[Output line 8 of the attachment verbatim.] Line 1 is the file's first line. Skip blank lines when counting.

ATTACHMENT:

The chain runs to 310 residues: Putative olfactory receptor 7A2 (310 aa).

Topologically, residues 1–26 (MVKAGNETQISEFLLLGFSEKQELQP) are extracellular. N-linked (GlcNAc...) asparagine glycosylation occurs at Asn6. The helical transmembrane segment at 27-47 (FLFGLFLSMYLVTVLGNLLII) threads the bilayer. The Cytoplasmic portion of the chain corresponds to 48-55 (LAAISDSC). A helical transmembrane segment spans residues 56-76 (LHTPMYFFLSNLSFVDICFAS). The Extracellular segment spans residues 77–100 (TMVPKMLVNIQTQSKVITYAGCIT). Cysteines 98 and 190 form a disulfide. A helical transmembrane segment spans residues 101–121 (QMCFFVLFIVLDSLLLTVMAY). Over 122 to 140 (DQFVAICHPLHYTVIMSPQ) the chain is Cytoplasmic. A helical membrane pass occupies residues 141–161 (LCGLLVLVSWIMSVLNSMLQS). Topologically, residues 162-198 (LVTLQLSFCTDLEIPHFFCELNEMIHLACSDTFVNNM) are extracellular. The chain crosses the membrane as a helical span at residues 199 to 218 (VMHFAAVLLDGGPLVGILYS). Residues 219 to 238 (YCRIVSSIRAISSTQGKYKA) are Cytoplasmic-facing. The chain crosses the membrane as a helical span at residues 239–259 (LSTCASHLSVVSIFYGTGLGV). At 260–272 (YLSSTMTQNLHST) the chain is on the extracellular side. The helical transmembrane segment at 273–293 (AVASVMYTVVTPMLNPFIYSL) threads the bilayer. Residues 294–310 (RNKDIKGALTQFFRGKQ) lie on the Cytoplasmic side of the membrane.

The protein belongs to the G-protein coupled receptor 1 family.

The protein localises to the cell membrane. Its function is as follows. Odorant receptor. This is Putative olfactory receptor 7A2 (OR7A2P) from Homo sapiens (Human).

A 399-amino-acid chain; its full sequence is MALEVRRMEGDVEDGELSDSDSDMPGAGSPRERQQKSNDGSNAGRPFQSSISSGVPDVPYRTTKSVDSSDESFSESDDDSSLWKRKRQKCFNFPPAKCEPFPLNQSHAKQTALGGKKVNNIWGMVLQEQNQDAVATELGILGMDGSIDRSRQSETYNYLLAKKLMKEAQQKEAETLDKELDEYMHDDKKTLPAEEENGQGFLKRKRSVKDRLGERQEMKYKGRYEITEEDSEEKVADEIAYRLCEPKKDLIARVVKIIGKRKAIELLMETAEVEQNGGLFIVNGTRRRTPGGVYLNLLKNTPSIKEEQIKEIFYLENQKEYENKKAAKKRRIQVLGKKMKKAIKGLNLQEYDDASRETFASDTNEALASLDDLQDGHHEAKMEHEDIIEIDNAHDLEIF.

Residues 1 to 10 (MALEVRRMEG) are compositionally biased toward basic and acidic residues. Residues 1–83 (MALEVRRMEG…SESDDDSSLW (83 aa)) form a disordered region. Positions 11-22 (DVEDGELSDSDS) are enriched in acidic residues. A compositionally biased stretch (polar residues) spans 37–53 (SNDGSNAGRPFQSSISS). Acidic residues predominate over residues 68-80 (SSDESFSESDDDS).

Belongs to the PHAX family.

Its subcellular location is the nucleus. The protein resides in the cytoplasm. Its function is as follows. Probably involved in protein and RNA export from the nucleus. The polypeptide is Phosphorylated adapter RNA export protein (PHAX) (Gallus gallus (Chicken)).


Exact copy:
Its subcellular location is the nucleus. The protein resides in the cytoplasm. Its function is as follows. Probably involved in protein and RNA export from the nucleus. The polypeptide is Phosphorylated adapter RNA export protein (PHAX) (Gallus gallus (Chicken)).